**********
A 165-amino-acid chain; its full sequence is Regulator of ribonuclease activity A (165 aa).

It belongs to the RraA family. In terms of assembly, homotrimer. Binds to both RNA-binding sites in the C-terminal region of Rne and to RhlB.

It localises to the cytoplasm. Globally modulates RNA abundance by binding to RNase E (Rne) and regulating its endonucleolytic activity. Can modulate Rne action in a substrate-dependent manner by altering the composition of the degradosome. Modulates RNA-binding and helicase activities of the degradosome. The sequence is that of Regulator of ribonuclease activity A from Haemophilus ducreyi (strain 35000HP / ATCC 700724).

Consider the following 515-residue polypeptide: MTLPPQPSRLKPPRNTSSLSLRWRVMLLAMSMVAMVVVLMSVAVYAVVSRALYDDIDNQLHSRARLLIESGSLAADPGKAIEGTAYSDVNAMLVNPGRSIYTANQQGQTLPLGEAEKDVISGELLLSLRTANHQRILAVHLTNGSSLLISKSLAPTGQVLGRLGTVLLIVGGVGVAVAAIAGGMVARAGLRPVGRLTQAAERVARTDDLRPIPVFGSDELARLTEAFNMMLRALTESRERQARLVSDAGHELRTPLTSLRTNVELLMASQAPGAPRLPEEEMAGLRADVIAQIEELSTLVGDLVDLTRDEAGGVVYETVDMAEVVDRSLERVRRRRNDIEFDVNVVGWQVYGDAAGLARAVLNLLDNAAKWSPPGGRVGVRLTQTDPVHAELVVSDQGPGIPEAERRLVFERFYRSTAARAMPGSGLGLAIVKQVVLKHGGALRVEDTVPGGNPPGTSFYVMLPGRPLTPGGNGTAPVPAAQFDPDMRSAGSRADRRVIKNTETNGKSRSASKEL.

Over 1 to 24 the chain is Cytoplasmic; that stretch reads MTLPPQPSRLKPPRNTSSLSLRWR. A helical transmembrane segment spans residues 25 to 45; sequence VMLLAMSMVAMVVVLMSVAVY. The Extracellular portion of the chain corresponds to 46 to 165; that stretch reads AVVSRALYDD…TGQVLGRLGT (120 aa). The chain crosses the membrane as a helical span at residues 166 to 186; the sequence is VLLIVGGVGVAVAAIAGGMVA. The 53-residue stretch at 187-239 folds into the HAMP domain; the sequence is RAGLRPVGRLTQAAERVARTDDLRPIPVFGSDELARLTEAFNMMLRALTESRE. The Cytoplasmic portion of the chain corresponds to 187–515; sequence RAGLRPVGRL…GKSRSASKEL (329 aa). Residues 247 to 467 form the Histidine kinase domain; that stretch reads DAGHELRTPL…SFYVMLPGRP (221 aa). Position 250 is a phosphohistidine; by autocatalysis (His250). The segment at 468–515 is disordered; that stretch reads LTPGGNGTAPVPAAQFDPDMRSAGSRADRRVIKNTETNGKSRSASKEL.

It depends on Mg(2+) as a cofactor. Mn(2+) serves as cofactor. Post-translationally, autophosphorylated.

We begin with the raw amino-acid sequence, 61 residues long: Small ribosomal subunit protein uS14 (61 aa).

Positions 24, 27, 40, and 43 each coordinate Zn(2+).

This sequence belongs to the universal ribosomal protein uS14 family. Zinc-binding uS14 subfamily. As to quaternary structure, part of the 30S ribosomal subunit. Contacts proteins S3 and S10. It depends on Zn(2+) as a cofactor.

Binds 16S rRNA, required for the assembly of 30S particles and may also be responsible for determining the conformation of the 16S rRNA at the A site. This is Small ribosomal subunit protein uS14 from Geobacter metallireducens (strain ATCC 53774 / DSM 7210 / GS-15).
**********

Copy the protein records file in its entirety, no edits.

A 165-amino-acid chain; its full sequence is Regulator of ribonuclease activity A (165 aa).

It belongs to the RraA family. In terms of assembly, homotrimer. Binds to both RNA-binding sites in the C-terminal region of Rne and to RhlB.

It localises to the cytoplasm. Globally modulates RNA abundance by binding to RNase E (Rne) and regulating its endonucleolytic activity. Can modulate Rne action in a substrate-dependent manner by altering the composition of the degradosome. Modulates RNA-binding and helicase activities of the degradosome. The sequence is that of Regulator of ribonuclease activity A from Haemophilus ducreyi (strain 35000HP / ATCC 700724).

Consider the following 515-residue polypeptide: MTLPPQPSRLKPPRNTSSLSLRWRVMLLAMSMVAMVVVLMSVAVYAVVSRALYDDIDNQLHSRARLLIESGSLAADPGKAIEGTAYSDVNAMLVNPGRSIYTANQQGQTLPLGEAEKDVISGELLLSLRTANHQRILAVHLTNGSSLLISKSLAPTGQVLGRLGTVLLIVGGVGVAVAAIAGGMVARAGLRPVGRLTQAAERVARTDDLRPIPVFGSDELARLTEAFNMMLRALTESRERQARLVSDAGHELRTPLTSLRTNVELLMASQAPGAPRLPEEEMAGLRADVIAQIEELSTLVGDLVDLTRDEAGGVVYETVDMAEVVDRSLERVRRRRNDIEFDVNVVGWQVYGDAAGLARAVLNLLDNAAKWSPPGGRVGVRLTQTDPVHAELVVSDQGPGIPEAERRLVFERFYRSTAARAMPGSGLGLAIVKQVVLKHGGALRVEDTVPGGNPPGTSFYVMLPGRPLTPGGNGTAPVPAAQFDPDMRSAGSRADRRVIKNTETNGKSRSASKEL.

Over 1 to 24 the chain is Cytoplasmic; that stretch reads MTLPPQPSRLKPPRNTSSLSLRWR. A helical transmembrane segment spans residues 25 to 45; sequence VMLLAMSMVAMVVVLMSVAVY. The Extracellular portion of the chain corresponds to 46 to 165; that stretch reads AVVSRALYDD…TGQVLGRLGT (120 aa). The chain crosses the membrane as a helical span at residues 166 to 186; the sequence is VLLIVGGVGVAVAAIAGGMVA. The 53-residue stretch at 187-239 folds into the HAMP domain; the sequence is RAGLRPVGRLTQAAERVARTDDLRPIPVFGSDELARLTEAFNMMLRALTESRE. The Cytoplasmic portion of the chain corresponds to 187–515; sequence RAGLRPVGRL…GKSRSASKEL (329 aa). Residues 247 to 467 form the Histidine kinase domain; that stretch reads DAGHELRTPL…SFYVMLPGRP (221 aa). Position 250 is a phosphohistidine; by autocatalysis (His250). The segment at 468–515 is disordered; that stretch reads LTPGGNGTAPVPAAQFDPDMRSAGSRADRRVIKNTETNGKSRSASKEL.

It depends on Mg(2+) as a cofactor. Mn(2+) serves as cofactor. Post-translationally, autophosphorylated.

We begin with the raw amino-acid sequence, 61 residues long: Small ribosomal subunit protein uS14 (61 aa).

Positions 24, 27, 40, and 43 each coordinate Zn(2+).

This sequence belongs to the universal ribosomal protein uS14 family. Zinc-binding uS14 subfamily. As to quaternary structure, part of the 30S ribosomal subunit. Contacts proteins S3 and S10. It depends on Zn(2+) as a cofactor.

Binds 16S rRNA, required for the assembly of 30S particles and may also be responsible for determining the conformation of the 16S rRNA at the A site. This is Small ribosomal subunit protein uS14 from Geobacter metallireducens (strain ATCC 53774 / DSM 7210 / GS-15).